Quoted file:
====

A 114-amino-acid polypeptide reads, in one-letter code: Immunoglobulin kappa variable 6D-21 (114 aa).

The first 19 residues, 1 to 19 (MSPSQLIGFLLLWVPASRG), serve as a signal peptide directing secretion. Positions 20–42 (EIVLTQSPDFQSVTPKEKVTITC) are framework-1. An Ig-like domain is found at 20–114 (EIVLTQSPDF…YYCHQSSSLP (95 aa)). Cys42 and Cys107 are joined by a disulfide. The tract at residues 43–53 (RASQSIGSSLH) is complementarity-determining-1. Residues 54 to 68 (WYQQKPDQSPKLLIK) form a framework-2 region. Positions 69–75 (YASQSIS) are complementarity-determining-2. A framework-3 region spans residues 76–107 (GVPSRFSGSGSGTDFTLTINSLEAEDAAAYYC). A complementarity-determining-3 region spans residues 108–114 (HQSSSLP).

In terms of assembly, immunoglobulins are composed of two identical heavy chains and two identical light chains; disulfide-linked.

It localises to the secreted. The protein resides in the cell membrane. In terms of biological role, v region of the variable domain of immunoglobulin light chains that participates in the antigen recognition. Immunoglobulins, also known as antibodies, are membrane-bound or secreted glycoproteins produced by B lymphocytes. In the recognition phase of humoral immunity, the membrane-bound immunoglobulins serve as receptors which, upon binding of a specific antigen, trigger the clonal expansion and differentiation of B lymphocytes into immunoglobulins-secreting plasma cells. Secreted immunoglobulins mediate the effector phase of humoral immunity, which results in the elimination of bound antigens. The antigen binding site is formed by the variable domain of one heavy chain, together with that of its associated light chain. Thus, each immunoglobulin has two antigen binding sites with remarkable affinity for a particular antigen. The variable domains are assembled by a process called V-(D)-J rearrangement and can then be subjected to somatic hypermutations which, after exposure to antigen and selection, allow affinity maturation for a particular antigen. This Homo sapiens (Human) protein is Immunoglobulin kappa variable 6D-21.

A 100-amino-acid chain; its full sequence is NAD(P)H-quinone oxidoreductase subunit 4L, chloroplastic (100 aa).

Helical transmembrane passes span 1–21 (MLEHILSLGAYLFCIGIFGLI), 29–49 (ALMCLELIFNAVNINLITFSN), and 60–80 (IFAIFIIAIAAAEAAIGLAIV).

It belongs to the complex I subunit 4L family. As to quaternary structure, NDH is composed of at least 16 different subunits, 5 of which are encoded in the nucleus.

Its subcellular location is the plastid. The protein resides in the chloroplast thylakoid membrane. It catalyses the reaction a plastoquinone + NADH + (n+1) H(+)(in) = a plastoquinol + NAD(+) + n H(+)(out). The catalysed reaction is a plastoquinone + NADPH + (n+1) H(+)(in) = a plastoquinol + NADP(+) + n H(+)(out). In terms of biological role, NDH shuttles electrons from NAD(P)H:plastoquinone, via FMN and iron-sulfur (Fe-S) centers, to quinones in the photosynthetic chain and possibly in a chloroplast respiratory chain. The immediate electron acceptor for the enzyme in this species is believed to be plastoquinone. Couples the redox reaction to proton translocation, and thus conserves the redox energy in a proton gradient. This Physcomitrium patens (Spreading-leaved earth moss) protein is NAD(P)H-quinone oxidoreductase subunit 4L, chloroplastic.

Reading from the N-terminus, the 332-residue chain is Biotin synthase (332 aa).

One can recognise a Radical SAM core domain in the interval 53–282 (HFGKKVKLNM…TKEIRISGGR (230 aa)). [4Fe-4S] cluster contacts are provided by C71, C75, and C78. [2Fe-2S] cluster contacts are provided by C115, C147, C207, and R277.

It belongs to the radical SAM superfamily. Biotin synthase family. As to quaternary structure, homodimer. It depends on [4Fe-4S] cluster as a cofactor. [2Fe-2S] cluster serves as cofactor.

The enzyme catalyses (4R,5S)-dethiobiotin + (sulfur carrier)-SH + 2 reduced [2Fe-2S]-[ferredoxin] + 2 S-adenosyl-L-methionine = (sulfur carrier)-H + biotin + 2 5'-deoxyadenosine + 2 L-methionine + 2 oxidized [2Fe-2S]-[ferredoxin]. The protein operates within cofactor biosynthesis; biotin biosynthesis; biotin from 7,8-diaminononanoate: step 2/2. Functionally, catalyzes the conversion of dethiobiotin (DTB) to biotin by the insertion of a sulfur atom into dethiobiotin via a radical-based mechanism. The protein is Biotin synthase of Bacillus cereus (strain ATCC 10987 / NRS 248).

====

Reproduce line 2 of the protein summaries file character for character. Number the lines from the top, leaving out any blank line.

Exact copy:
The first 19 residues, 1 to 19 (MSPSQLIGFLLLWVPASRG), serve as a signal peptide directing secretion. Positions 20–42 (EIVLTQSPDFQSVTPKEKVTITC) are framework-1. An Ig-like domain is found at 20–114 (EIVLTQSPDF…YYCHQSSSLP (95 aa)). Cys42 and Cys107 are joined by a disulfide. The tract at residues 43–53 (RASQSIGSSLH) is complementarity-determining-1. Residues 54 to 68 (WYQQKPDQSPKLLIK) form a framework-2 region. Positions 69–75 (YASQSIS) are complementarity-determining-2. A framework-3 region spans residues 76–107 (GVPSRFSGSGSGTDFTLTINSLEAEDAAAYYC). A complementarity-determining-3 region spans residues 108–114 (HQSSSLP).